Security researchers have discovered two vulnerabilities in multi-function printers (MFPs) which impacted 150 product models.
F-Secure security consultants Timo Hirvonen and Alexander Bolshev have written up their findings in a detailed report, Printing Shellz.
Specifically, they found a physical access port vulnerability (CVE-2021-39237) and a font parsing bug (CVE-2021-39238) in HP’s MFP M725z device. They turned out to affect scores more products in the FutureSmart line dating back to 2013.
CVE-2021-3928 is the more dangerous of the two as it can be exploited remotely, potentially by tricking an employee into visiting a malicious website, to conduct a “cross-site printing” attack. Here, the website would automatically print a document containing a maliciously crafted font on a vulnerable MFP, said F-Secure.
This would allow an attacker to execute arbitrary code on the machine to steal any printed, scanned or faxed information, including device passwords.
The report claimed that it could also enable attackers to launch deeper attacks into the corporate network to spread ransomware, steal data from more sensitive data stores and achieve other goals.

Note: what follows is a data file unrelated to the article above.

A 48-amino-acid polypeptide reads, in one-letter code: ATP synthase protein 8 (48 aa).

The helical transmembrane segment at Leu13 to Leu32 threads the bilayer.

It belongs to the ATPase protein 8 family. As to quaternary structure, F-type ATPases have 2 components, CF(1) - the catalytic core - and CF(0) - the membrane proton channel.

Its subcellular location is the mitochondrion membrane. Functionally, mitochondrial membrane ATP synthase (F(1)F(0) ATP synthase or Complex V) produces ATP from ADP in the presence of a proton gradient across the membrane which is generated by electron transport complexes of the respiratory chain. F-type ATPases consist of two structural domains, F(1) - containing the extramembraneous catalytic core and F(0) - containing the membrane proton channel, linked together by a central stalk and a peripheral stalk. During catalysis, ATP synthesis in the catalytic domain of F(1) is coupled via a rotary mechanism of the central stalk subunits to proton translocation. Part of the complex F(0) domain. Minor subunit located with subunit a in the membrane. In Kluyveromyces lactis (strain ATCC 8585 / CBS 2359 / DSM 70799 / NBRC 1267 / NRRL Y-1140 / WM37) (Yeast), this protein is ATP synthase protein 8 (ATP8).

The bugs are also wormable, meaning multiple MFPs on the same network could be automatically impacted.
“It’s easy to forget that modern MFPs are fully-functional computers that threat actors can compromise just like other workstations and endpoints. And just like other endpoints, attackers can leverage a compromised device to damage an organization’s infrastructure and operations,” explained F-Secure’s Hirvonen.
“Experienced threat actors see unsecured devices as opportunities, so organizations that don’t prioritize securing their MFPs like other endpoints leave themselves exposed to attacks like the ones documented in our research.”
HP has issued patches for the vulnerabilities, which are described as “medium” (CVE-2021-39237) and critical severity (CVE-2021-39238).
Although they’re only thought to be exploitable by advanced targeted attackers, enterprises were urged to patch them as soon as possible.
Phil Muncaster UK / EMEA News Reporter, Infosecurity Magazine